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Benefits of DIY Conveyancing

By: Liz Lennox - Updated: 6 Aug 2014 | comments*Discuss
 
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Anyone who has ever bought or sold a property knows it's an expensive business. Even after you have worked out how much you can afford to pay for the actual building, there are thousands of pounds of additional costs in the form of mortgage arrangement fees, estate agents fees, and now the much talked about Home Information Pack has arrived, moving home can just end up feeling like an endless round of cheques and a dwindling bank balance. There is a way that homeowners can try to reduce the amount they pay out, if they are prepared to take the time and effort.

Conveyancing is the legal procedure for transferring ownership of property and has long been the sole arena of Solicitors and Licensed Conveyancers. It doesn't have to be. There is no law that says you have to have legal representation and it is a sad fact that many hundreds of thousands of people don't even consider doing it themselves.

But I Haven't Got any Legal Knowledge!

You don't need a degree or any specialist knowledge to do your own 'DIY Conveyancing'. If you have the patience and the time there is a wealth of information at your local library or on the internet. With a bit of work you can find anything you need to.

There is nothing required during the process that is not public information, with a few forms and phone calls you can get everything you need from surveyors, search providers and the Land Registry.

You will need to follow the current protocol but this and all the required documents can be obtained quite easily from The Law Society or the Land Registry. There is nothing that need scare you if you like filling in forms!

The Benefits

With the current level of competition between Law Firms the legal fees are relatively small compared to the rest of the costs of moving home but by doing it yourself then you will still have a good few hundred pounds in your pocket, rather than paying yet another bill.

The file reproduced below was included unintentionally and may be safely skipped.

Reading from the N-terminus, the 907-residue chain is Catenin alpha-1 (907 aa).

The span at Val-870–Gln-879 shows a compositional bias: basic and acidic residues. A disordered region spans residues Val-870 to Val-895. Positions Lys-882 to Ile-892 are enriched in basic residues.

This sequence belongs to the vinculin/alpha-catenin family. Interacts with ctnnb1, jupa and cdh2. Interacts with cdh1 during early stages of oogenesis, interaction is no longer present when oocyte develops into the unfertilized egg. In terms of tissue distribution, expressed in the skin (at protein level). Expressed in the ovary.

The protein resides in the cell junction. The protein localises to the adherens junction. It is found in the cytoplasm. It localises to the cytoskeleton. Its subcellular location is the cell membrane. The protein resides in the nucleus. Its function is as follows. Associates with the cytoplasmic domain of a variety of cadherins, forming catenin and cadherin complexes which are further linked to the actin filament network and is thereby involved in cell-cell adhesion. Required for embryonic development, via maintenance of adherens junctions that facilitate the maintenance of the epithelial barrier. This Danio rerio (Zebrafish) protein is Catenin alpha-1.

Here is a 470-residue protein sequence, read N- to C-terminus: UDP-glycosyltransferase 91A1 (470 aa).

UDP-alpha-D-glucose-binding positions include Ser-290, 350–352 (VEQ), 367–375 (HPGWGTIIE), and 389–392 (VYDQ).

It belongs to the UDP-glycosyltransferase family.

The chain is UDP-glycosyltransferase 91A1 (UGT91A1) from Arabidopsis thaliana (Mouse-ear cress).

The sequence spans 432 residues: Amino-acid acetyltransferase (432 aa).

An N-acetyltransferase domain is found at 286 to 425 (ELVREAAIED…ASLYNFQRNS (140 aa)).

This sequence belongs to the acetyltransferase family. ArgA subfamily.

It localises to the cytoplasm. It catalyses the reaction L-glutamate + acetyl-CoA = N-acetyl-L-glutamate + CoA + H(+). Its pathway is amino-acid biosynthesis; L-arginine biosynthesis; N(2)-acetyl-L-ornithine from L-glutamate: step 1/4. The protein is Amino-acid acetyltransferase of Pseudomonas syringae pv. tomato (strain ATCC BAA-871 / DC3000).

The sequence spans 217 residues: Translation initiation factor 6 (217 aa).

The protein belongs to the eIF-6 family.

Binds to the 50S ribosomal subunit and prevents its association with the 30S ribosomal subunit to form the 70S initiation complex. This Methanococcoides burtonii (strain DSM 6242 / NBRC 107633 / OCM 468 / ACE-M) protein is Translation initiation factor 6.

Perhaps the biggest benefit is the element of control; you will be your only concern and you can make sure that everything is dealt with straight away. There won't be a middleman giving you the potted highlights; you will be in possession of up to the minute information and able to make decisions without waiting for the post or a phone call.

Will it Go Through More Quickly?

The fast answer to this one is: probably not. Most transactions end up being part of a chain i.e. the person you are buying or selling to will have a property to deal with and so on. A chain can only move as fast as the slowest person in it so while you may be in control of everything else, you should still prepare for a long wait.

Are There Any Drawbacks?

Of course, as with anything in life there are problems that may seem insurmountable. The biggest of these will be mortgage companies. They prefer to deal with law firms because they are backed by huge negligence insurance policies, if you make a mistake you will be personally responsible.

You also need to consider whether the title to the property you are dealing with is just too complicated. To this end I would say that if the property is Leasehold, unregistered or if you are only transferring part of it then I would leave it to the professionals.

A Final Word......

As already mentioned, the only thing a Conveyancer does that you can't do yourself is dealing with the mortgage company. This doesn't have to be a problem as most Conveyancers will deal with this for you for a reduced fee.

If you have the time and patience then with a bit of research you can deal with your next move just as well as any Firm and save yourself some hard earned cash at an already expensive time.

One word of warning; the legal world is quite closed off so be prepared for some horrified looks when you tell people what you are doing! Be confident, keep at the research and if you have any concerns you can still ask a Conveyancer to have a glance over the papers, it shouldn't cost you much and it will certainly be less than you would have paid otherwise.

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As an exempt person (RSA 2007), I recently sold my mortgage free house without legal representation. The buyer's conveyancer insisted that, because I was not legally represented, exchange and completion must be on the same day. There were other conditions, including: deposit being held by buyer's conveyancer, provision of all documents prior to a formula A exchange etc. All the other conditions, required by the seller’s conveyancer, were acceptable but simultaneous exchange was opposed by everyone in the chain, including the buyer himself, because it would expose them to possible financial loss should anyone withdraw before exchange. Was the conveyancer's insistence on simultaneous E&C reasonable? I can find no reference to such a requirement anywhere.
Wal - 6-Aug-14 @ 4:18 PM
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